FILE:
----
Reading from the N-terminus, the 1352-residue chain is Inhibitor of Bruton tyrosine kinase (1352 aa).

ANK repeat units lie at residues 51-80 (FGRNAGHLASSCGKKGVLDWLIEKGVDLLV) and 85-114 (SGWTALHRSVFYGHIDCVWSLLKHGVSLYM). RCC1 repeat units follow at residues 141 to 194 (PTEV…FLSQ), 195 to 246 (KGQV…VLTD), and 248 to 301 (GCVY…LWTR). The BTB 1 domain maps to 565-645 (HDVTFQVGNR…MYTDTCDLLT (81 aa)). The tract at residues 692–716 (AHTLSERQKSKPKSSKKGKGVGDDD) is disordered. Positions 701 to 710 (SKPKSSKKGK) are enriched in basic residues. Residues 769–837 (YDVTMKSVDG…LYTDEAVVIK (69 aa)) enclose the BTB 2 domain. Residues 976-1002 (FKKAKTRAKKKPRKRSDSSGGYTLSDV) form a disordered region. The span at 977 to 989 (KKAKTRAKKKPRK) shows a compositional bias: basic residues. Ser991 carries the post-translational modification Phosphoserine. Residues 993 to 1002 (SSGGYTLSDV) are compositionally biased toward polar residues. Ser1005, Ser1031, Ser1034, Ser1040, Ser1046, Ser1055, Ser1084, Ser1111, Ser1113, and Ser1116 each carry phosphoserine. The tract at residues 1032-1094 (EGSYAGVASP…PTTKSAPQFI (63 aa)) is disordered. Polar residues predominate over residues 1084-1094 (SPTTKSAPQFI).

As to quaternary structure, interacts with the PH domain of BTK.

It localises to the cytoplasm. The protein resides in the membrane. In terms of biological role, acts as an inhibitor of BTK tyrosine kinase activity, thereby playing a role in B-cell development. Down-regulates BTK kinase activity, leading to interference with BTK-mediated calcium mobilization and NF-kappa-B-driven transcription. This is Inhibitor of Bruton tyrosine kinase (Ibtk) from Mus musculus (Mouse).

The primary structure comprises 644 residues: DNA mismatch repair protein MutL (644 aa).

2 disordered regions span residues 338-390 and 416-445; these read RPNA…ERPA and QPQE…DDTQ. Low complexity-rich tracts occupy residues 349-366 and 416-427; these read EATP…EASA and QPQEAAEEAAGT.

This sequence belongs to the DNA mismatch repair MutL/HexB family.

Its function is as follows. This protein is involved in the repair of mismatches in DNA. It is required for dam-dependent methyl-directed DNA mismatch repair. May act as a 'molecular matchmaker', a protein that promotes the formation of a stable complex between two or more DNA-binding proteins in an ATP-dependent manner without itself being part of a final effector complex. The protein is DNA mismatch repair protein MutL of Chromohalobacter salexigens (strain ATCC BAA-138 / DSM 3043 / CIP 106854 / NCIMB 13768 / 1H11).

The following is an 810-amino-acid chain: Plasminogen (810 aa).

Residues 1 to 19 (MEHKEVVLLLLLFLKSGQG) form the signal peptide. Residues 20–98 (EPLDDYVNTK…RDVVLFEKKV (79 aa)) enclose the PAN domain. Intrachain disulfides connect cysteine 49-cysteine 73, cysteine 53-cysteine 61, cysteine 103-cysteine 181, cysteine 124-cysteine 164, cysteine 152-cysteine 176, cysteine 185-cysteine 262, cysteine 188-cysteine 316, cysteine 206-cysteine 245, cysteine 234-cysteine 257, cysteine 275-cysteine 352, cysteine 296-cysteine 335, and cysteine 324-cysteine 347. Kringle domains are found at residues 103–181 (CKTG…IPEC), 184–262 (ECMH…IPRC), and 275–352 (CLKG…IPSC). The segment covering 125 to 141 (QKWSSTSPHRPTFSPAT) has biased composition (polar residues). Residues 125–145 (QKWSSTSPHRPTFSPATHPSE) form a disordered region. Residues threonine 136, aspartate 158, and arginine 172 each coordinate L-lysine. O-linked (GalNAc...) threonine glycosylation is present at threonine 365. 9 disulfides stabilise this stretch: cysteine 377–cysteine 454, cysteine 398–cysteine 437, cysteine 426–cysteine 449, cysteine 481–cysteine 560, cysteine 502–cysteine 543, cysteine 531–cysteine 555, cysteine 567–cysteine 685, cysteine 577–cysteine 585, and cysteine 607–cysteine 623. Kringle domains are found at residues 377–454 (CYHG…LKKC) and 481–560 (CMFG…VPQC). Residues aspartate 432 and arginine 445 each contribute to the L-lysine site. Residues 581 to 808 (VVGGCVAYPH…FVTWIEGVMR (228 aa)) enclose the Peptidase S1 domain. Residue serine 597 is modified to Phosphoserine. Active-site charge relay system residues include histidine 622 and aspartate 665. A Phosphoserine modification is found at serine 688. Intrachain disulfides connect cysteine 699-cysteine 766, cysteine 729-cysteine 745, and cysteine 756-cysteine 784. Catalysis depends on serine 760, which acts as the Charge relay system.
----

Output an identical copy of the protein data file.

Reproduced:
Reading from the N-terminus, the 1352-residue chain is Inhibitor of Bruton tyrosine kinase (1352 aa).

ANK repeat units lie at residues 51-80 (FGRNAGHLASSCGKKGVLDWLIEKGVDLLV) and 85-114 (SGWTALHRSVFYGHIDCVWSLLKHGVSLYM). RCC1 repeat units follow at residues 141 to 194 (PTEV…FLSQ), 195 to 246 (KGQV…VLTD), and 248 to 301 (GCVY…LWTR). The BTB 1 domain maps to 565-645 (HDVTFQVGNR…MYTDTCDLLT (81 aa)). The tract at residues 692–716 (AHTLSERQKSKPKSSKKGKGVGDDD) is disordered. Positions 701 to 710 (SKPKSSKKGK) are enriched in basic residues. Residues 769–837 (YDVTMKSVDG…LYTDEAVVIK (69 aa)) enclose the BTB 2 domain. Residues 976-1002 (FKKAKTRAKKKPRKRSDSSGGYTLSDV) form a disordered region. The span at 977 to 989 (KKAKTRAKKKPRK) shows a compositional bias: basic residues. Ser991 carries the post-translational modification Phosphoserine. Residues 993 to 1002 (SSGGYTLSDV) are compositionally biased toward polar residues. Ser1005, Ser1031, Ser1034, Ser1040, Ser1046, Ser1055, Ser1084, Ser1111, Ser1113, and Ser1116 each carry phosphoserine. The tract at residues 1032-1094 (EGSYAGVASP…PTTKSAPQFI (63 aa)) is disordered. Polar residues predominate over residues 1084-1094 (SPTTKSAPQFI).

As to quaternary structure, interacts with the PH domain of BTK.

It localises to the cytoplasm. The protein resides in the membrane. In terms of biological role, acts as an inhibitor of BTK tyrosine kinase activity, thereby playing a role in B-cell development. Down-regulates BTK kinase activity, leading to interference with BTK-mediated calcium mobilization and NF-kappa-B-driven transcription. This is Inhibitor of Bruton tyrosine kinase (Ibtk) from Mus musculus (Mouse).

The primary structure comprises 644 residues: DNA mismatch repair protein MutL (644 aa).

2 disordered regions span residues 338-390 and 416-445; these read RPNA…ERPA and QPQE…DDTQ. Low complexity-rich tracts occupy residues 349-366 and 416-427; these read EATP…EASA and QPQEAAEEAAGT.

This sequence belongs to the DNA mismatch repair MutL/HexB family.

Its function is as follows. This protein is involved in the repair of mismatches in DNA. It is required for dam-dependent methyl-directed DNA mismatch repair. May act as a 'molecular matchmaker', a protein that promotes the formation of a stable complex between two or more DNA-binding proteins in an ATP-dependent manner without itself being part of a final effector complex. The protein is DNA mismatch repair protein MutL of Chromohalobacter salexigens (strain ATCC BAA-138 / DSM 3043 / CIP 106854 / NCIMB 13768 / 1H11).

The following is an 810-amino-acid chain: Plasminogen (810 aa).

Residues 1 to 19 (MEHKEVVLLLLLFLKSGQG) form the signal peptide. Residues 20–98 (EPLDDYVNTK…RDVVLFEKKV (79 aa)) enclose the PAN domain. Intrachain disulfides connect cysteine 49-cysteine 73, cysteine 53-cysteine 61, cysteine 103-cysteine 181, cysteine 124-cysteine 164, cysteine 152-cysteine 176, cysteine 185-cysteine 262, cysteine 188-cysteine 316, cysteine 206-cysteine 245, cysteine 234-cysteine 257, cysteine 275-cysteine 352, cysteine 296-cysteine 335, and cysteine 324-cysteine 347. Kringle domains are found at residues 103–181 (CKTG…IPEC), 184–262 (ECMH…IPRC), and 275–352 (CLKG…IPSC). The segment covering 125 to 141 (QKWSSTSPHRPTFSPAT) has biased composition (polar residues). Residues 125–145 (QKWSSTSPHRPTFSPATHPSE) form a disordered region. Residues threonine 136, aspartate 158, and arginine 172 each coordinate L-lysine. O-linked (GalNAc...) threonine glycosylation is present at threonine 365. 9 disulfides stabilise this stretch: cysteine 377–cysteine 454, cysteine 398–cysteine 437, cysteine 426–cysteine 449, cysteine 481–cysteine 560, cysteine 502–cysteine 543, cysteine 531–cysteine 555, cysteine 567–cysteine 685, cysteine 577–cysteine 585, and cysteine 607–cysteine 623. Kringle domains are found at residues 377–454 (CYHG…LKKC) and 481–560 (CMFG…VPQC). Residues aspartate 432 and arginine 445 each contribute to the L-lysine site. Residues 581 to 808 (VVGGCVAYPH…FVTWIEGVMR (228 aa)) enclose the Peptidase S1 domain. Residue serine 597 is modified to Phosphoserine. Active-site charge relay system residues include histidine 622 and aspartate 665. A Phosphoserine modification is found at serine 688. Intrachain disulfides connect cysteine 699-cysteine 766, cysteine 729-cysteine 745, and cysteine 756-cysteine 784. Catalysis depends on serine 760, which acts as the Charge relay system.